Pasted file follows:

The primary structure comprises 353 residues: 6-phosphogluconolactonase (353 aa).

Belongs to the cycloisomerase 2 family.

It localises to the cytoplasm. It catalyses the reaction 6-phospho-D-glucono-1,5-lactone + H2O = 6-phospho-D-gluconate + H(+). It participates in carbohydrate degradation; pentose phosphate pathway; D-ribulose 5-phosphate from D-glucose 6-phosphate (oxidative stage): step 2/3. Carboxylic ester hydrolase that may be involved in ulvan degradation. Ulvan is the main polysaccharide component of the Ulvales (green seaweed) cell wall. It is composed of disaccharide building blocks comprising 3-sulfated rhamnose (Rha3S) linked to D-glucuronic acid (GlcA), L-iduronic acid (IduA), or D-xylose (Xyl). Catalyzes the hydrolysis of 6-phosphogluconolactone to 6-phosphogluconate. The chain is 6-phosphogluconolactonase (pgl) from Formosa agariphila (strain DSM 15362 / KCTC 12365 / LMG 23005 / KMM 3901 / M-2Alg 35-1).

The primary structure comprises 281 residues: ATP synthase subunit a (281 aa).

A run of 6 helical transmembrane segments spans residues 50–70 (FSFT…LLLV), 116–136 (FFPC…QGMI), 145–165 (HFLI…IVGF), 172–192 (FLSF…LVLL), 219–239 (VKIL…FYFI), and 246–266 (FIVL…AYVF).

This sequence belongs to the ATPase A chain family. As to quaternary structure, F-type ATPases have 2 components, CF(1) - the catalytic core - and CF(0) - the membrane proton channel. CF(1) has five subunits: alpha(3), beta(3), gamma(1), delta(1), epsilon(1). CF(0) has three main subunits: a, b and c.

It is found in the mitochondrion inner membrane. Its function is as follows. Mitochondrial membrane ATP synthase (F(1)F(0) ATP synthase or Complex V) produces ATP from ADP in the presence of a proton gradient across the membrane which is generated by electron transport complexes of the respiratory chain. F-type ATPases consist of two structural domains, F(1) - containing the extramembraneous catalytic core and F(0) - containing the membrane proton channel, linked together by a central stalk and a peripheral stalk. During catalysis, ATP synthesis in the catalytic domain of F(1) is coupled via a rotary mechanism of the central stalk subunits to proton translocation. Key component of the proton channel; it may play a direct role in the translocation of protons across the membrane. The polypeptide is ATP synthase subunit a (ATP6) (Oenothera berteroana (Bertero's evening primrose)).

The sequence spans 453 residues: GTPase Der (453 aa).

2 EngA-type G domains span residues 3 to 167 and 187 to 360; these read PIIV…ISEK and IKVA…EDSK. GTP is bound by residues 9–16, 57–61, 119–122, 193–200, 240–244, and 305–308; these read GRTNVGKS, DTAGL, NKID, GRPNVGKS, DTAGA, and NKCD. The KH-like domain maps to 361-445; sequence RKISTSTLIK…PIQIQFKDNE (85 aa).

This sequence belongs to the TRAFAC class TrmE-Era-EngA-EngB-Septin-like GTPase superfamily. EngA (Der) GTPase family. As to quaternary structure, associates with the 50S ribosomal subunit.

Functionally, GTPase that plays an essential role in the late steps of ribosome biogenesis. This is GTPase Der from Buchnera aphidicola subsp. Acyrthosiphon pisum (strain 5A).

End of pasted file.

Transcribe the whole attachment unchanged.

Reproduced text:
The primary structure comprises 353 residues: 6-phosphogluconolactonase (353 aa).

Belongs to the cycloisomerase 2 family.

It localises to the cytoplasm. It catalyses the reaction 6-phospho-D-glucono-1,5-lactone + H2O = 6-phospho-D-gluconate + H(+). It participates in carbohydrate degradation; pentose phosphate pathway; D-ribulose 5-phosphate from D-glucose 6-phosphate (oxidative stage): step 2/3. Carboxylic ester hydrolase that may be involved in ulvan degradation. Ulvan is the main polysaccharide component of the Ulvales (green seaweed) cell wall. It is composed of disaccharide building blocks comprising 3-sulfated rhamnose (Rha3S) linked to D-glucuronic acid (GlcA), L-iduronic acid (IduA), or D-xylose (Xyl). Catalyzes the hydrolysis of 6-phosphogluconolactone to 6-phosphogluconate. The chain is 6-phosphogluconolactonase (pgl) from Formosa agariphila (strain DSM 15362 / KCTC 12365 / LMG 23005 / KMM 3901 / M-2Alg 35-1).

The primary structure comprises 281 residues: ATP synthase subunit a (281 aa).

A run of 6 helical transmembrane segments spans residues 50–70 (FSFT…LLLV), 116–136 (FFPC…QGMI), 145–165 (HFLI…IVGF), 172–192 (FLSF…LVLL), 219–239 (VKIL…FYFI), and 246–266 (FIVL…AYVF).

This sequence belongs to the ATPase A chain family. As to quaternary structure, F-type ATPases have 2 components, CF(1) - the catalytic core - and CF(0) - the membrane proton channel. CF(1) has five subunits: alpha(3), beta(3), gamma(1), delta(1), epsilon(1). CF(0) has three main subunits: a, b and c.

It is found in the mitochondrion inner membrane. Its function is as follows. Mitochondrial membrane ATP synthase (F(1)F(0) ATP synthase or Complex V) produces ATP from ADP in the presence of a proton gradient across the membrane which is generated by electron transport complexes of the respiratory chain. F-type ATPases consist of two structural domains, F(1) - containing the extramembraneous catalytic core and F(0) - containing the membrane proton channel, linked together by a central stalk and a peripheral stalk. During catalysis, ATP synthesis in the catalytic domain of F(1) is coupled via a rotary mechanism of the central stalk subunits to proton translocation. Key component of the proton channel; it may play a direct role in the translocation of protons across the membrane. The polypeptide is ATP synthase subunit a (ATP6) (Oenothera berteroana (Bertero's evening primrose)).

The sequence spans 453 residues: GTPase Der (453 aa).

2 EngA-type G domains span residues 3 to 167 and 187 to 360; these read PIIV…ISEK and IKVA…EDSK. GTP is bound by residues 9–16, 57–61, 119–122, 193–200, 240–244, and 305–308; these read GRTNVGKS, DTAGL, NKID, GRPNVGKS, DTAGA, and NKCD. The KH-like domain maps to 361-445; sequence RKISTSTLIK…PIQIQFKDNE (85 aa).

This sequence belongs to the TRAFAC class TrmE-Era-EngA-EngB-Septin-like GTPase superfamily. EngA (Der) GTPase family. As to quaternary structure, associates with the 50S ribosomal subunit.

Functionally, GTPase that plays an essential role in the late steps of ribosome biogenesis. This is GTPase Der from Buchnera aphidicola subsp. Acyrthosiphon pisum (strain 5A).